Updated 5pm with Zahra's comment

The entertainment industry has criticised Inclusion Minister Julia Farrugia Portelli for her comments on PN candidate Julie Zahra's Eurovision past.

The pair were taking part in a debate on TVM news show XTRA on Monday evening.

Zahra, who represented Malta in the 2004 contest, claimed Labour had not delivered on party proposals and criticised the party for not publishing its manifesto. 

“You know how many Nationalists told me they will be voting for the Labour party," Farrugia Portelli hit back. "We are not singing on a stage here, we are speaking about the facts.”

Julia Farrugia Porelli, right, and Julie Zahra, clash during the programme. Video: TVM/Xtra

Zahra accused her of trying to "ridicule" artists and said she would not bring up Farrugia Portelli's career as a journalist.

The Malta Entertainment Industry and Arts Association (MEIA) said Farrugia Portelli's comments were an attempt to undermine the artist's profession.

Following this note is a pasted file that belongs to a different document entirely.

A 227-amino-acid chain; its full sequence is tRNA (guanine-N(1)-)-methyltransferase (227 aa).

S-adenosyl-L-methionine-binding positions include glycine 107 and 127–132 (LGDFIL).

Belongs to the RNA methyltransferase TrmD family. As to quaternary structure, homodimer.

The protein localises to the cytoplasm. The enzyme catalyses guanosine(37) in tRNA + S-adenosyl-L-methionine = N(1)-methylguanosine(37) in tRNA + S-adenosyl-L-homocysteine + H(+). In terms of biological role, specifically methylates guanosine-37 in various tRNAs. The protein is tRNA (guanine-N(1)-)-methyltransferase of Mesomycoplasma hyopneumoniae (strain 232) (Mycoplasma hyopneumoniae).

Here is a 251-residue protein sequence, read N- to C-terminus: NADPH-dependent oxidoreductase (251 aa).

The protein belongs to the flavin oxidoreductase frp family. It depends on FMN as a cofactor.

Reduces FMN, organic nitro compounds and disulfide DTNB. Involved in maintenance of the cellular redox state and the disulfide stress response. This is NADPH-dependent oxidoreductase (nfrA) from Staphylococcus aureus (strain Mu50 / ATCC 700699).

"Being a woman, a singer, and active in politics is not a disgrace. We need more artists who make their voices heard and less politicians who talk about the art profession with disrespect," the association said.

"Ironically in times of a pandemic, it is easier to be a politician on stage than to be an artist doing your work."

PN leader Bernard Grech also expressed his disappointment at Farrugia Portelli.

“It’s 2022, and it is disappointing and shameful to see Julia Farrugia Portelli trying to ridicule our candidate Julie Zahra simply because she is a singer. Does she only see her as a singer, not for her other qualities?” Grech asked.

He made the comments during a PN Women’s Day programme at the Xara Lodge in Rabat and said the reflect the Labour party's attitude.

“They ridicule, whilst we are proud of your talents," he said. 

And in a Facebook post, Zahra asked whether the PL considered artists who take to the musical stage as inferior.

"It's no wonder that artists' requests during the pandemic were totally ignored. Now we know they're treated as second-class citizens... I was proud to take to the stage to sing some weeks ago to foster unity among the Maltese. This is the mechanism I'd like to see in action in my country."


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